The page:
Breakfast of a civil rights champion
by Denise Ellen Rizzo
Jan 21, 2013 | 3060 views | 1 1 comments | 18 18 recommendations | email to a friend | print
Remembering the dream
West High Black Student Union club advisor Audrey Harrison delivers the keynote address for the 17th annual Martin Luther King Jr. breakfast on Monday, Jan. 21, at the Tracy Community Center.  Glenn Moore/Tracy Press
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The drive to keep dreaming was the message of the 17th annual Dr. Martin Luther King Jr. Breakfast on Monday, Jan. 21, at the Tracy Community Center.

This year’s breakfast was filled with words of empowerment and spirit-lifting music as more than 100 people gathered at the center to remember and honor civil rights leader Martin Luther King Jr. on what would have been his 84th birthday.

Sponsoring the event was the Tracy Unified School District, the Black Student Unions of West and Kimball high schools, and the Tracy African American Association.

Keynote speaker Audrey Harrison, a member of the Tracy African American Association and adviser of West High's Black Student Union, brought the theme of “The Power of a Dream” home by urging the more than 100 people there to keep their dreams alive.

“As I look around here today, I see the power of a dream,” she said. “All in one place, for one purpose — to be united. We’re the byproduct of perseverance in the midst of diversity.”

She spoke on the same day President Barack Obama, the nation’s first black president, was sworn in for his second four-year term in office.

“We sometimes forego a dream, and that is a sad state for us to be in,” Harrison said. “We have to hold on to our dreams. Hold on to it, whether it’s just for you or thousands. Dreams have changed the world before. We all have something that we’re here to do.”

Other highlights included Freiler Elementary School third-graders Mason Rivera and Jasdeep Buttar reciting a portion of King’s “I Have a Dream” speech — which King delivered in Washington, D.C., in 1963 — and a poetry reading of “I Still Rise” by Kimball High School 11th-graders ZaNiah Bradshaw and Khyra Kolidakis.

“This is our second year doing this, and we wanted to participate,” Bradshaw said. “I was nervous at first. It’s a great event for a community gathering and great fellowship.”

The MLK Image Awards were presented at the conclusion of the event.

This year, 2012 winners Nancy Young presented the award to her husband, James Young Sr., and Michael White handed the honors to Toni Beckham.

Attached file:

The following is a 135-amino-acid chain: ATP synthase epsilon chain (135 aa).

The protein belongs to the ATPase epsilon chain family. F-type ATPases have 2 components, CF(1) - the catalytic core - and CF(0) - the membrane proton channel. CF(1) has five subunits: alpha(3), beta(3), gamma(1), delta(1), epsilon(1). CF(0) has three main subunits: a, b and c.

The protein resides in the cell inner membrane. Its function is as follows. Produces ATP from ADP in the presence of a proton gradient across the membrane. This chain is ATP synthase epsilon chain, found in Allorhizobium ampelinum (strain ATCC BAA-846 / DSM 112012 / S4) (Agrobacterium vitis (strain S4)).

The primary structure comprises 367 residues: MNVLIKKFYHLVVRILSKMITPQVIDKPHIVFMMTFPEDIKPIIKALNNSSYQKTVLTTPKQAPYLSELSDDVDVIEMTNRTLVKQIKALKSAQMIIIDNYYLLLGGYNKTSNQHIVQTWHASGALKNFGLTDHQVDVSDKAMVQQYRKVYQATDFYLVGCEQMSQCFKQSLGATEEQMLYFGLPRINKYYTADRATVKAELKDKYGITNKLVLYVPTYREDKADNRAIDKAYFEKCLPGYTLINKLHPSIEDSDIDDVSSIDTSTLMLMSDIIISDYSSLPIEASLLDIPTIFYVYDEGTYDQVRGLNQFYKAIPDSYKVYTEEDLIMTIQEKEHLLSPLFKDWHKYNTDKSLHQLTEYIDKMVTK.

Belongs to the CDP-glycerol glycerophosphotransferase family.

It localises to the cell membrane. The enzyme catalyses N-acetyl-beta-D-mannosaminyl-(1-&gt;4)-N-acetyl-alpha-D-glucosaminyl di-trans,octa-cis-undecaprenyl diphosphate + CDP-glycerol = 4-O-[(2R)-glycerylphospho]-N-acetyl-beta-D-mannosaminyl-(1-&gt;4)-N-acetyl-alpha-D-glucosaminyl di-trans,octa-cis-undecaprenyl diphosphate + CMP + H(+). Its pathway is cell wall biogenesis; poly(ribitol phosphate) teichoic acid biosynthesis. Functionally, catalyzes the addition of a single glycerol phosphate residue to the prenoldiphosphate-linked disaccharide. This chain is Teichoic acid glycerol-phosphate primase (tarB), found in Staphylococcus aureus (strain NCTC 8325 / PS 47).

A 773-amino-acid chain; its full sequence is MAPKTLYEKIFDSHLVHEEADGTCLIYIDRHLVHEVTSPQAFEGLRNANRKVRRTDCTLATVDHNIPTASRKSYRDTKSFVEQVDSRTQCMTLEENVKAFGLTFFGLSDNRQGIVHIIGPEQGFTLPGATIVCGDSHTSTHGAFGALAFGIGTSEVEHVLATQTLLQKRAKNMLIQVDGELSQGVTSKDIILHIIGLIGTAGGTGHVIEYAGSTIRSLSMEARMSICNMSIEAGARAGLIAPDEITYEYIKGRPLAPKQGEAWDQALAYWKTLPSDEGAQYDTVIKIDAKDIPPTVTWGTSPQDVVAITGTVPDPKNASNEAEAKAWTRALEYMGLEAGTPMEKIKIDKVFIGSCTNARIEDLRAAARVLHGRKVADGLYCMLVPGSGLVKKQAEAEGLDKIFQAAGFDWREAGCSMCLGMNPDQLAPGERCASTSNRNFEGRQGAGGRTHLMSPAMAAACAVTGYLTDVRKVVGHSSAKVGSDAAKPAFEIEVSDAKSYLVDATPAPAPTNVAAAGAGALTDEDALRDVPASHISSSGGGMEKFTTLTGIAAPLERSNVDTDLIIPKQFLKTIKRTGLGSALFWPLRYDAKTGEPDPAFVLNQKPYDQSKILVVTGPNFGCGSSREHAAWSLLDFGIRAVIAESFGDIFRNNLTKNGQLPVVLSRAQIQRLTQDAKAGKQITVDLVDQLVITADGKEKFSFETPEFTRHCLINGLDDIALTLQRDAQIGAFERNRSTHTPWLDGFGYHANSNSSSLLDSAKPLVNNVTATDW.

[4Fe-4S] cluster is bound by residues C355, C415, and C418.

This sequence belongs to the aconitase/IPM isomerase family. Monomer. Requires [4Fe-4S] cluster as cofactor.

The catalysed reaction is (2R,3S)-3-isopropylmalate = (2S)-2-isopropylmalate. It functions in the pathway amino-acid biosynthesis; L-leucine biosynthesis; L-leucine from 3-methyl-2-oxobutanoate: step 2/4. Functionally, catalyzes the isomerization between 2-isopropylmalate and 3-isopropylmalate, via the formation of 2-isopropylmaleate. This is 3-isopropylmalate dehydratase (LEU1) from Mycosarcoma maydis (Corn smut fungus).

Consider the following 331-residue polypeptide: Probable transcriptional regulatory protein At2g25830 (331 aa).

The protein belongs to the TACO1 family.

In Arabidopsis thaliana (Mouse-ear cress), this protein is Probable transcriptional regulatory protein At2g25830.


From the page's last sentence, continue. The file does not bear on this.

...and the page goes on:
James Young Sr. was described by his wife as a man of many talents, including pastor, graphic designer, musician, published author and composer.

Beckham, White said, is the president of her own public relations agency, PR Etc., and contributor to numerous charity programs, including a school supply giveaway and coat collection.

During their acceptance speeches, Beckham reflected on how she found a family when she joined TAAA after moving to Tracy five years ago

Young simply said: “I like to be a servant, and that’s what I should continue to do.”

Paul Hall, director of students services and curriculum at Tracy Unified School District, also reminded the audience that the TAAA offers scholarship applications to students graduating from Tracy-area high schools looking to pursue their academic goals.

Adding an uplifting tone to the day were the musical performances of Kolidakis singing the National Anthem, Lydia Young singing the Black National Anthem, and the Kimball High School choir performing two songs under the direction of Cecile Henderson.

Gail Lagasca, who has attended the local MLK breakfast since it was first hosted with her husband, Mel, said the event continues to grow.

“I thought it was excellent,” Lagasca said. “The food was delicious, the keynote speaker, the young people speakers … it’s growing and getting better and better each year.”

“It gives you an uplifting feeling,” her husband said. “My favorite part was the choir, to see their emotion.”

Ruby Gray said she has attended the breakfast the past 12 years, and says it’s an event that helps one generation encourage the next.

“It’s important,” Gray said, “because we’re doing this for the kids — for them to know if they put their effort through they can achieve it; to keep reminding them that we’re here to support them, and they can fulfill their dream.”

• Contact Denise Ellen Rizzo at 830-4225 or

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January 21, 2013
Let us all hope that the dark clouds of racial prejudice will soon pass away, and that in some not too distant tomorrow the radiant stars of love and brotherhood will shine over our great nation with all their scintillating beauty.

Martin Luther King, Jr.

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